nd. Thus, for five years, from 1632 to 1637, Cambridge was the Headquarters of one of the two principal military commanders. And when a more perfect organization of the militia was made, Dec. 13, 1636, the whole being divided into three regiments, Cambridge had a large share of the honors. Thomas Dudley, one of the founders of the town, was appointed lieutenant-colonel of the first regiment; and seven years later he was elected Major-general of all the militia. It was further ordered, Charlestowne, Newetowne, Watertowne, Concord, Deddam, to bee another regiment, whearof John Haynes, Esqr., shalbee colonell, and Rogr. Herlakenden, Esqr., leiftenant colonell. Mass. Col. Rec., i. 187. Both were Cambridge men; the former had been Governor of Massachusetts, and was afterwards for many years Governor of Connecticut; the latter was one of the Assistants, and remained in office, both civil and military, until Nov. 17, 1638, when he departed this life. At the session of the General C
of Solomon Phipps, the carpenter, and a nephew of Samuel Phipps, the recorder. His father was a son of the carpenter, Joseph Phipps, and his mother, Mary Kettell. Samuel was born 1696, town clerk 1726, and died 1730-1, leaving a widow, Abigail, and five children, Abigail, Joseph, Samuel, Elijah, and Solomon. The widow married Joseph Whittemore, Jr., and died in 1734. Mr. Phipps' real estate lay in three parcels, within the limits of present Somerville, or, as it was then expressed, in Charlestowne without the neck. An appraisal rehearses and values it, viz.:— Homestead, 7 acres, 21 rods on the highway leading from Charlestown to Medford, bounded by lands of widow Mary Rand, of Captain Eben Breed, by land of William Hoppin and Meriam Fosket, and by rangeways, at £ 55 old tenor per acre£3924s4 1/2d Meadow, 4 acres, 54 rods, on same highway, and bounded by lands of Joseph Frothingham, Samuel Hutchinson, Nathaniel Frothingham, and rangeway, at £ 66 old tenor per acre£2665s6d Past<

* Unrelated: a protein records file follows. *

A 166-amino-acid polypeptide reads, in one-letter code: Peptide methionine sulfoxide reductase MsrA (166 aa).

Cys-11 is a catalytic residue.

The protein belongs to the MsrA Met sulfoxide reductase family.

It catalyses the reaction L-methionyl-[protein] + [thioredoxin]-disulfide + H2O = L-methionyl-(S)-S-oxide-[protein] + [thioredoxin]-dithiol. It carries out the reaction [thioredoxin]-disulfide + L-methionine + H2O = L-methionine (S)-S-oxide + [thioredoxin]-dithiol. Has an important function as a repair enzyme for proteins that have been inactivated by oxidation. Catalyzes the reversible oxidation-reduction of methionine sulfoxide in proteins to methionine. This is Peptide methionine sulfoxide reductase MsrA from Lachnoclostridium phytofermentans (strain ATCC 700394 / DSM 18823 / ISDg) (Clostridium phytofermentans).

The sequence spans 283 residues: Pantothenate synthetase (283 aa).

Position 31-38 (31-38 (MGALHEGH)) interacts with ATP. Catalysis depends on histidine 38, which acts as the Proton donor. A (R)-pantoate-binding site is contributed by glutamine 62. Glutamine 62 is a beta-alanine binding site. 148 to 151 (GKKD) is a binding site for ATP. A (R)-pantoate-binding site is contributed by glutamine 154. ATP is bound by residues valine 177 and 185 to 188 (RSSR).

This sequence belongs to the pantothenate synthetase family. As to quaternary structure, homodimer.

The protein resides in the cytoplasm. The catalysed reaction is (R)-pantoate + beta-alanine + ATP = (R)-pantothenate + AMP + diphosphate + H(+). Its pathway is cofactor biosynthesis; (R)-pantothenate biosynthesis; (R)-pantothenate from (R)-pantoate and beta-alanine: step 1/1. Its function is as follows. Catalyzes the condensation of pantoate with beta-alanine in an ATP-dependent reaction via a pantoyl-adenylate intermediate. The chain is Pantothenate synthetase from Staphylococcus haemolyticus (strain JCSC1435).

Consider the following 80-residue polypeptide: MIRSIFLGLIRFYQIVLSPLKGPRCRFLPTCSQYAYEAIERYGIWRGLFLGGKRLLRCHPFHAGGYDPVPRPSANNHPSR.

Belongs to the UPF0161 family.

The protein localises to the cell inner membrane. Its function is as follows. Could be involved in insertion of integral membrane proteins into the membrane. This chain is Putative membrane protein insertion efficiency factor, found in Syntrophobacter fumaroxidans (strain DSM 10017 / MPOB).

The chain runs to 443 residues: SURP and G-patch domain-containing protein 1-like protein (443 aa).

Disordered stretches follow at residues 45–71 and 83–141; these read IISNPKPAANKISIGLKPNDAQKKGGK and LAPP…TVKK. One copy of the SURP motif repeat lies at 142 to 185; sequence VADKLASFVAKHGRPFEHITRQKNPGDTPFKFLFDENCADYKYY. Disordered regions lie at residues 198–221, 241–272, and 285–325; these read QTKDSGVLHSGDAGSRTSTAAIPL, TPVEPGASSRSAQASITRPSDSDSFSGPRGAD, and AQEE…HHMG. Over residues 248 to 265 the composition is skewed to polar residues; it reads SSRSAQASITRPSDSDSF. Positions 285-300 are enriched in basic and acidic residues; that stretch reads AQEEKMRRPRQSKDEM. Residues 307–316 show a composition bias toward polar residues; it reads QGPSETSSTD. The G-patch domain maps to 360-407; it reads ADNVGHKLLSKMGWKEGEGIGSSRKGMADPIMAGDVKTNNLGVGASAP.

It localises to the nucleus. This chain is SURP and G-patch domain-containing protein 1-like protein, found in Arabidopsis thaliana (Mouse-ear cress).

nt dispersedly, some at Charles Towne which standeth on the North Side of mouth of Charles Riuer; some on the South Side, which place wee named Boston (as wee intended to have done the place wee first resolved on) some of vs vppon Mistick, which place wee named Meadford; some of vs westwards on Charles Riuer, four miles from Charles Towne, which place wee named Watertoune, others of vs two miles from Boston in a place wee named Rocksbury, others vppon the riuer of Sawgus between Salem and Charlestowne. And the westerne men four miles South from Boston at a place wee named Dorchester. This dispersion troubled some of vs, but helpe it wee could not, wanting abillity to remoue to any place fit to build a Towne vppon, and the time was too short to deliberate any longer least the winter should surprise vs before wee had builded our houses. The best counsel wee could find out was to build a fort to retire to, in some convenient place, if any enemy pressed thereunto, after we should have for
5 and 42, are articles relative to this matter, in which interest is revived by examination of original documents in the Massachusetts Archives, of which the following is copy: To the Honble Lt. Governer & Council & Representatives in Genl Court Afsembled The Humble petition of the Inhabitants of the Towne of Medford Showeth That Whereas Your Petitioners have hitherunto been necefsitated for want of a Grist mill within the sd Towne to carry their Corne to be ground as far as Charlestowne or Watertowne and sometimes to Boston and Noddles Island, Whereby many times before they can get their meal home, it costs them as much as the Corne was worth. And Whereas there is a very Suitable place upon the River A little above Mistick Bridge where A Mill may be Erected to the Easg of your Petitioners And Advantage And Convenience of places Adjacent And without damage to the Passage of Boats Timber Rafts &c Wherefore yor most humble Petitioners Prav this Honble Court to to grant the
1 2